Let's suppose that you have a portfolio of ten stocks and that each of those stocks has moved up a little since they were purchased a few days ago, with the exception of one stock. Assume you bought that stock for $10 a share when it was right on a rising trendline. After you bought the stock, it declined to $9. You bought the stock in expectation that it would rise because of the presence of the rising trendline, and by definition a trendline represents support. The fact that it did not rise but declined instead means that the original reason for purchasing is no longer valid. To keep holding the stock in the hope that it will recover is an act of self-delusion or unwillingness to admit that you made a trade that did not work. For whatever reason, the stock is still in your portfolio.
Now, you notice that another stock on your watch list has just broken out above its trading range on heavy volume. You would like to buy it but you are fully invested at the moment. Therefore, the underperforming stock is really giving you a triple whammy. First, it has lost value rather than gain value. Second, it is canceling out the gain of one of your other stocks so that you effectively have only eight stocks that are enhancing the value of your portfolio rather than nine. Third, it is preventing you from taking advantage of a new opportunity that might actually appreciate in value and result in your having ten appreciating positions rather than your current eight.
If it is your habit to hold a stock that breaks below support like the stock in this illustration, then this is by no means the worst-case scenario. It is typical for such investors to have maybe four or five stocks that are not performing as expected. Usually, they will say something like "I am an investor, not a trader," as if that makes their utter refusal to manage their portfolio a virtue. The portfolio is dead in the water! The goal should not be to avoid being a "trader." It should be to make money! On the other hand, if you have a habit of selling stocks that do not fulfill your original reason for purchasing them, then you will be much more likely to have money available to take advantage of a new opportunity. If the money is not available, it is because you are fully invested in stocks that are actively adding value to your portfolio.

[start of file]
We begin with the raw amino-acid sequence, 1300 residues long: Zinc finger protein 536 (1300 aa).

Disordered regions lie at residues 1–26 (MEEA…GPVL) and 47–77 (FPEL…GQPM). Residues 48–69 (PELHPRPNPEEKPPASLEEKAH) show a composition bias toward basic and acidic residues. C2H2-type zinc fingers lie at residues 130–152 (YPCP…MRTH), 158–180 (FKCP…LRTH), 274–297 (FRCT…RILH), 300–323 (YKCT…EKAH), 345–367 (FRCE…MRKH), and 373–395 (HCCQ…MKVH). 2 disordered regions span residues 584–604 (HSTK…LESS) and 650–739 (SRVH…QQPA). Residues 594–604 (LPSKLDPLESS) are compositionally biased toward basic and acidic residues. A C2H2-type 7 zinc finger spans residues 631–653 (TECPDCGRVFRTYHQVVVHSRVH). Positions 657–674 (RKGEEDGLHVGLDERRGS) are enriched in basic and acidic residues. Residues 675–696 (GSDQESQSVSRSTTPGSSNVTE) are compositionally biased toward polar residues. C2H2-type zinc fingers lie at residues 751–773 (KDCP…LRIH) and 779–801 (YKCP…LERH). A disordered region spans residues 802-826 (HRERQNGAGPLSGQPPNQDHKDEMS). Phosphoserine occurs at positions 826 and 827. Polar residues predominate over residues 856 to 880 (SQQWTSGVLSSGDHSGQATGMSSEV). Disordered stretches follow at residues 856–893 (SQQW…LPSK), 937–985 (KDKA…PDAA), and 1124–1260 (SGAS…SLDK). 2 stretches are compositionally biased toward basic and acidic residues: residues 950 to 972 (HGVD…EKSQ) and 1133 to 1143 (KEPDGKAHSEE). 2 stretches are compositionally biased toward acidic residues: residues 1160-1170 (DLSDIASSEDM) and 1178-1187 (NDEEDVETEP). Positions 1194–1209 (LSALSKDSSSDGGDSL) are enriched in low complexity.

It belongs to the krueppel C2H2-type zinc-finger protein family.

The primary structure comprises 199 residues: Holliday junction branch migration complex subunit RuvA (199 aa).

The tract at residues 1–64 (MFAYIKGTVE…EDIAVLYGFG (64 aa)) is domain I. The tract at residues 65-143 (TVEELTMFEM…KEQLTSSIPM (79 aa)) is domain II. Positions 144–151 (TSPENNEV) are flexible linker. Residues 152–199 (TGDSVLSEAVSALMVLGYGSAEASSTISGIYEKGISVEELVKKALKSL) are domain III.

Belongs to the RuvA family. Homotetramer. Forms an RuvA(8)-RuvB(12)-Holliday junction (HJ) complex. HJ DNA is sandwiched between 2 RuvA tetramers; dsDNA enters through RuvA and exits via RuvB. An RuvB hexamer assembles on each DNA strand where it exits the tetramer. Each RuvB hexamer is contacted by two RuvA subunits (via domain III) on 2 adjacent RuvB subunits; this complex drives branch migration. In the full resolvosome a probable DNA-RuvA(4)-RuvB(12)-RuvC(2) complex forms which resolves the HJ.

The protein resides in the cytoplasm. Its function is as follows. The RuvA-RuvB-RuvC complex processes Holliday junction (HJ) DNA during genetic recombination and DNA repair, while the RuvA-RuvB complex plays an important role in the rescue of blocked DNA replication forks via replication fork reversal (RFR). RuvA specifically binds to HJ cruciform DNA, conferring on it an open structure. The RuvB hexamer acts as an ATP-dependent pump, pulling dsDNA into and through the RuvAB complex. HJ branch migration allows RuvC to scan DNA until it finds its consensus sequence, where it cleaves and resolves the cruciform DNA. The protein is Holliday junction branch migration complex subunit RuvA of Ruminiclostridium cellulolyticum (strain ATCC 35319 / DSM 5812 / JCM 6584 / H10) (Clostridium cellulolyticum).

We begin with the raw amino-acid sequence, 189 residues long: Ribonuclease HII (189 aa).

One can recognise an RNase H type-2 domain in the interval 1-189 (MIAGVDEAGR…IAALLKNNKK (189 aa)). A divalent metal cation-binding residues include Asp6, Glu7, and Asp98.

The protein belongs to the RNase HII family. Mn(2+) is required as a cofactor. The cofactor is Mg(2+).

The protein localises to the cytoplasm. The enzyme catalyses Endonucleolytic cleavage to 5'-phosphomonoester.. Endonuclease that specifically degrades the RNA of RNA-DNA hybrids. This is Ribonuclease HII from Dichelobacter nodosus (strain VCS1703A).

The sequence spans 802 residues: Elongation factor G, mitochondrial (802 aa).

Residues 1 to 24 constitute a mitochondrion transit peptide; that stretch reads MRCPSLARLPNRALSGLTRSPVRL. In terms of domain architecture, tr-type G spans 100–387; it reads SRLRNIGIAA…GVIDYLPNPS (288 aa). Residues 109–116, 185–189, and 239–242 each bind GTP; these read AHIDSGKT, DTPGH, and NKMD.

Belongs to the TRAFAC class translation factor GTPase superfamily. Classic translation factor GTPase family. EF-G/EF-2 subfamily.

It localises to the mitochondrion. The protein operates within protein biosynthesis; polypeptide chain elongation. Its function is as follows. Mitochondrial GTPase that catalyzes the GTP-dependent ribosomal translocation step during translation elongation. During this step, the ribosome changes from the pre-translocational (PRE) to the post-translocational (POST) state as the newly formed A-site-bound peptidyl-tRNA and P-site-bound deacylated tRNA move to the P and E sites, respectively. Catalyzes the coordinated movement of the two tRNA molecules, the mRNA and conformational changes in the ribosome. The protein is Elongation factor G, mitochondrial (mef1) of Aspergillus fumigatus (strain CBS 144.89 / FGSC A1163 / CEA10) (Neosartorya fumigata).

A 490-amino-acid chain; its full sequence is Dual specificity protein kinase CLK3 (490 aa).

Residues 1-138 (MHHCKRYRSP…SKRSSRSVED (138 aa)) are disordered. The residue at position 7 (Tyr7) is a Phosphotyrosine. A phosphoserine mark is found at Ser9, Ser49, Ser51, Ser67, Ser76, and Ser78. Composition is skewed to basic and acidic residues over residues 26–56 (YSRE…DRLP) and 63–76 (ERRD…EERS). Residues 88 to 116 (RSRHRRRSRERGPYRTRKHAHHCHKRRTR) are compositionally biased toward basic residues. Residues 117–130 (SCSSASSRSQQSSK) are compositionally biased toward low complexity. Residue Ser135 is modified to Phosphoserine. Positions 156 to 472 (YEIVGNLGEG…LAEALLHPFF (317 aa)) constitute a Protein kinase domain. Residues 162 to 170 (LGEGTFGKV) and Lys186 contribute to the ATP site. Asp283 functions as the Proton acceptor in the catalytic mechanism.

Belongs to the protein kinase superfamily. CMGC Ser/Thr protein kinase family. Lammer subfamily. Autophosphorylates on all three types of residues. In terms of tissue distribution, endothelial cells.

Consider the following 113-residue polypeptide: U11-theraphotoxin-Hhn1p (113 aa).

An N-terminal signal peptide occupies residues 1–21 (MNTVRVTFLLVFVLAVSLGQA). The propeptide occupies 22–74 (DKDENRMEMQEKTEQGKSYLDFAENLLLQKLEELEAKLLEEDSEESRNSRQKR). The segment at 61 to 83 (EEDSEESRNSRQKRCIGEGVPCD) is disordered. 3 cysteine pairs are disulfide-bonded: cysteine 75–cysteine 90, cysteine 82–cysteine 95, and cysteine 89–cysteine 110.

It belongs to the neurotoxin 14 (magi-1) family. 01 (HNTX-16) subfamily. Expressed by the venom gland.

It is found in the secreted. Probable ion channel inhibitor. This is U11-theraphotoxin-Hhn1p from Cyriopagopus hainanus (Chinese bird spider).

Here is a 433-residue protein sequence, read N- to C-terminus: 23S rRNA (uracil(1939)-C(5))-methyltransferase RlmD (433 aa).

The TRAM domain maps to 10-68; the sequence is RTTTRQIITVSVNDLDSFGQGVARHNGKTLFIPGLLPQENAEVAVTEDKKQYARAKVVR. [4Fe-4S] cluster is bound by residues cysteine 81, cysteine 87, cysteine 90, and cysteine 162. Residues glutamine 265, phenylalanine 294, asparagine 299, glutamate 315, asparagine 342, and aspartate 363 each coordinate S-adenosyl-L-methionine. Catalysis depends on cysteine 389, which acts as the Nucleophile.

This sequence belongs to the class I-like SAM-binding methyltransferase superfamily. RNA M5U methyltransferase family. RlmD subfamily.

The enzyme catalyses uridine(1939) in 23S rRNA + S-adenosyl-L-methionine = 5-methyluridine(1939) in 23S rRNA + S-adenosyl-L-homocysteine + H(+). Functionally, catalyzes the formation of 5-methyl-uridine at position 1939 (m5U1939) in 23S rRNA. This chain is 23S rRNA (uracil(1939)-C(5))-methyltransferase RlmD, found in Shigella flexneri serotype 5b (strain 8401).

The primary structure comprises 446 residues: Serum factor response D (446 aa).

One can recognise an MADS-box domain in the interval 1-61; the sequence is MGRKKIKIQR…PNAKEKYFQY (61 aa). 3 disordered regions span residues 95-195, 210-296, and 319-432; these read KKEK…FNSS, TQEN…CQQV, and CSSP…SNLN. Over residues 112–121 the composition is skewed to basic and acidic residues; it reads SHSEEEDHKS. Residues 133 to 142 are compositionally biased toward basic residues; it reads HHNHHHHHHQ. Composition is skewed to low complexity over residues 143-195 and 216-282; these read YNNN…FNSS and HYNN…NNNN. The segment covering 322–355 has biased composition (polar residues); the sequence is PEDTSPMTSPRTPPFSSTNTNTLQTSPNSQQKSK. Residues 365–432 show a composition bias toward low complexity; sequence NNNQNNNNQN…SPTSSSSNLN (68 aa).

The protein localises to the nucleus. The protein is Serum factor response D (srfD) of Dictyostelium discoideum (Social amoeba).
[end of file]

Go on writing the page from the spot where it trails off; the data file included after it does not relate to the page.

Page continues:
When a stock breaks below a support line, it will tend to drift lower, not reverse and return to your purchase price. By definition, that line of support represents an accumulation of buyers at that level. If the stock declines through that support, it means that the selling volume overwhelmed the demand for the stock. After that happens, the stock is no longer above support. There are few buyers interested in owning it. Those that might have had an interest just saw the stock break through all that support. They will be likely to wait to see how far the stock will drop before they commit their money. That is what our own stockdisciplines.com traders would do. Once a stock breaks support, we always wait to see where and if it gets new support before we buy it. The stock may decline another 5%, 10%, or even more before it reaches new support. Therefore, there is no wisdom in continuing to hold once a stock declines through support.
You must always minimize losses and preserve capital through proper portfolio management. Buying stocks and holding them regardless of what they do is mot proper portfolio management. It is portfolio neglect. "Proper" management results in your having the maximum amount of money available when opportunities arise, and it avoids a situation in which the gains of your top performing stocks are neutralized by the losses of declining stocks.
Dr. Winton Felt maintains a variety of free tutorials, stock alerts, and scanner results at www.stockdisciplines.com has a market review page at www.stockdisciplines.com/market-review has information and illustrations pertaining to pre-surge "setups" at www.stockdisciplines.com/stock-alerts and information and videos about volatility-adjusted stop losses at www.stockdisciplines.com/stop-losses